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Following the naming conventions of iOS, watchOS and tvOS, Apple's Mac operating system could soon return to the name "macOS," if code spotted in the latest release of El Capitan is to be believed.
Digging through the frameworks of OS X 10.11.4, a reference to "macOS" was discovered by developer Guilherme Rambo. The mention was found in a private framework called "FlightUtilities" — a feature that he says enables tracking flights, but is not currently in use by El Capitan.
Rambo even went as far to create a sample application using the new, untapped framework. He theorizes that both it and the new "macOS" branding could debut as part of the next-generation Mac operating system, widely expected to be introduced at Apple's annual Worldwide Developer Conference in June.
The framework can be found in OS X 10.11.4 at "/System/Library/PrivateFrameworks/FlightUtilities.framework" and was later independently verified by MacMagazine, which speculated that the next release could be "macOS 11" instead of OS X 10.12.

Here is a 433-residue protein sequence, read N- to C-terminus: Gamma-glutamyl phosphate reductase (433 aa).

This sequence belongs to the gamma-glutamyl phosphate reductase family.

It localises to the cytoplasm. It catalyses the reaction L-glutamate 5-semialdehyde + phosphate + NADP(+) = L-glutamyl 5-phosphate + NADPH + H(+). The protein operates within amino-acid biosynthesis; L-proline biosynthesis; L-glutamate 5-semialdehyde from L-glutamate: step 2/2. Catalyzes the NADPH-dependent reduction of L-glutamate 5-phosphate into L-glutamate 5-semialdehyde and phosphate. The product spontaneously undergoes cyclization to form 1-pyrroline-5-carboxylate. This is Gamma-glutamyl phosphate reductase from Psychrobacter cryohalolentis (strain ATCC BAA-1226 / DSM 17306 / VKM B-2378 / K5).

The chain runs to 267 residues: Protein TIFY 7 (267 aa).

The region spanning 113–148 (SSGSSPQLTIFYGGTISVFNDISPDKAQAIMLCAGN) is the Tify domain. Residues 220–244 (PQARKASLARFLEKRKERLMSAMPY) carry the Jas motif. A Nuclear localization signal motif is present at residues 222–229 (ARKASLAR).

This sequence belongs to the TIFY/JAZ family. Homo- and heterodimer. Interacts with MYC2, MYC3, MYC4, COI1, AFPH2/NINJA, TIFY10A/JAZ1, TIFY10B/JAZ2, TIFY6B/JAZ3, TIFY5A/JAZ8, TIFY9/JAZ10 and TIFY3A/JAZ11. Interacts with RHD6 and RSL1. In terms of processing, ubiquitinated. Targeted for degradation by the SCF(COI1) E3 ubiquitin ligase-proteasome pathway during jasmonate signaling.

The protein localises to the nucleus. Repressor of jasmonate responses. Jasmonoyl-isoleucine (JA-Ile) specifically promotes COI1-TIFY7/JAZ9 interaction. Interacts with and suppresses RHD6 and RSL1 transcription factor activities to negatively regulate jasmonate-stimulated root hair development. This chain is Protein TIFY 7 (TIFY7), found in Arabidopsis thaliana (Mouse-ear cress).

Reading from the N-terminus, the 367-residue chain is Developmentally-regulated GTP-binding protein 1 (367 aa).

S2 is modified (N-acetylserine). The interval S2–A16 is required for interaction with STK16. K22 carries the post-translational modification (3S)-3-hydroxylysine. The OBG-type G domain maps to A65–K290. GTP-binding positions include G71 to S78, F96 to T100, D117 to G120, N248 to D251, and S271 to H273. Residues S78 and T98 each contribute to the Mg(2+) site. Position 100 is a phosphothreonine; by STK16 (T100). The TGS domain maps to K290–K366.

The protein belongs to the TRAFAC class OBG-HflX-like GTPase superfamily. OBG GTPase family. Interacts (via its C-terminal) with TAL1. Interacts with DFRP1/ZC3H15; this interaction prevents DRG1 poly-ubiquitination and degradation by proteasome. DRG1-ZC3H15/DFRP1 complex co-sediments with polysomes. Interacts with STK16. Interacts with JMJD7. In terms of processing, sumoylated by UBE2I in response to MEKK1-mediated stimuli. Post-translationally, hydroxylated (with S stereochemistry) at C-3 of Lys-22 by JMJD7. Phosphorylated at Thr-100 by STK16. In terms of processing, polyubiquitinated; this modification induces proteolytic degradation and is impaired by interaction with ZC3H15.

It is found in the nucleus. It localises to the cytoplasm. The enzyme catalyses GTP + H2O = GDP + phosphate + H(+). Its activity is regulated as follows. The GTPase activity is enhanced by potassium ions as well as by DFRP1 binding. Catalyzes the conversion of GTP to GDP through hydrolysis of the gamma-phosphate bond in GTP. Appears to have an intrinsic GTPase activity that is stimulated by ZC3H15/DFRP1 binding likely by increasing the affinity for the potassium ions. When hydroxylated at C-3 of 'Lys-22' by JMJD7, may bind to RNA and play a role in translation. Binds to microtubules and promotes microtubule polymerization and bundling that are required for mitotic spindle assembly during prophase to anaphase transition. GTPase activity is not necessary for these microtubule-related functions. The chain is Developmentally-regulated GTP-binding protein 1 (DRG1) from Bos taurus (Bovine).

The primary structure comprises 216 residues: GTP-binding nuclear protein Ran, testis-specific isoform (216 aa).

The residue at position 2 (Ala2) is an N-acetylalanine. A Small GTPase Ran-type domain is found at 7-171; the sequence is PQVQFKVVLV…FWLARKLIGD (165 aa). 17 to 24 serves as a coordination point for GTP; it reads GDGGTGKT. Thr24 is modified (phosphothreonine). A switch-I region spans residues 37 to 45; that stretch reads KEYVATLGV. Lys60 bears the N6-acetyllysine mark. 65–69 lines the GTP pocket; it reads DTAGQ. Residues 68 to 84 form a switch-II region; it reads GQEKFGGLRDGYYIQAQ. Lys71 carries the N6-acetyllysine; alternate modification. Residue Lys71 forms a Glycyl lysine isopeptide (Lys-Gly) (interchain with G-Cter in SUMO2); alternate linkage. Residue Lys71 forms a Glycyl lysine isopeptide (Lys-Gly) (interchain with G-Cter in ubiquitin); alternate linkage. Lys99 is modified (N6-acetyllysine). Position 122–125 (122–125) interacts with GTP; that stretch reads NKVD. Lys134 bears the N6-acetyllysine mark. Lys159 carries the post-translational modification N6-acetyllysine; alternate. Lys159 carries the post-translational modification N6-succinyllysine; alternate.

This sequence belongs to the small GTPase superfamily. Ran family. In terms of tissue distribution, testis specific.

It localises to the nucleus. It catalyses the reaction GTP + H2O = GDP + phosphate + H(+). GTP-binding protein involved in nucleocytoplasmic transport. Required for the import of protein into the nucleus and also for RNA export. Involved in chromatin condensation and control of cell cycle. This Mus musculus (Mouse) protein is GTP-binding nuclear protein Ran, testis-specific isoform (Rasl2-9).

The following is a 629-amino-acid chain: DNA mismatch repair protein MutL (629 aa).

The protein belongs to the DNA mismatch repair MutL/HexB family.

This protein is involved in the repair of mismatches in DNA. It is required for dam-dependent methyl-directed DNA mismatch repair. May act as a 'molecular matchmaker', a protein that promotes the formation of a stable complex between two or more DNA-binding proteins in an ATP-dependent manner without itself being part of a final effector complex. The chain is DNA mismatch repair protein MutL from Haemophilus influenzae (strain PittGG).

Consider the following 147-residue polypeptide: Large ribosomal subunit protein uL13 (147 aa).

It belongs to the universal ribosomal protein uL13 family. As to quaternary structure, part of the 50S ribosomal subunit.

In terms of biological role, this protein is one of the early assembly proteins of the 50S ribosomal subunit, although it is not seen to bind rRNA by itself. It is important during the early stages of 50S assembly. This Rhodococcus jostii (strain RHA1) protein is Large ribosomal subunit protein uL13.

Of course, a rebranding as "macOS" would be something of a back-to-the-future move for Apple — its operating system was known for years as Mac OS, even retaining the name as Mac OS X throughout its releases up until recently. Starting in 2012, Apple dropped the name Mac from its operating system branding, simplifying it to OS X.
Such a move wouldn't be unprecedented: In 2010, Apple dropped the word "phone" from iOS because its mobile operating system ran on other non-iPhone devices — Â the iPad and iPod touch.
Perhaps even more significantly, in 2007 Apple rebranded itself as "Apple, Inc." and removed the word "Computer" from its name. At the time, Apple co-founder Steve Jobs said traditional computing had become just one part of the company's business, as it was joined by newer product lines like the iPhone and iPod.
Whether it's known as "macOS" or OS X 10.12, Apple's next-generation operating system is rumored to bring Siri, the company's voice-driven personal assistant, to the Mac. Apple is also expected to make big changes to the Photos app for Mac, restoring some absent functionality that was found in its predecessor, iPhoto.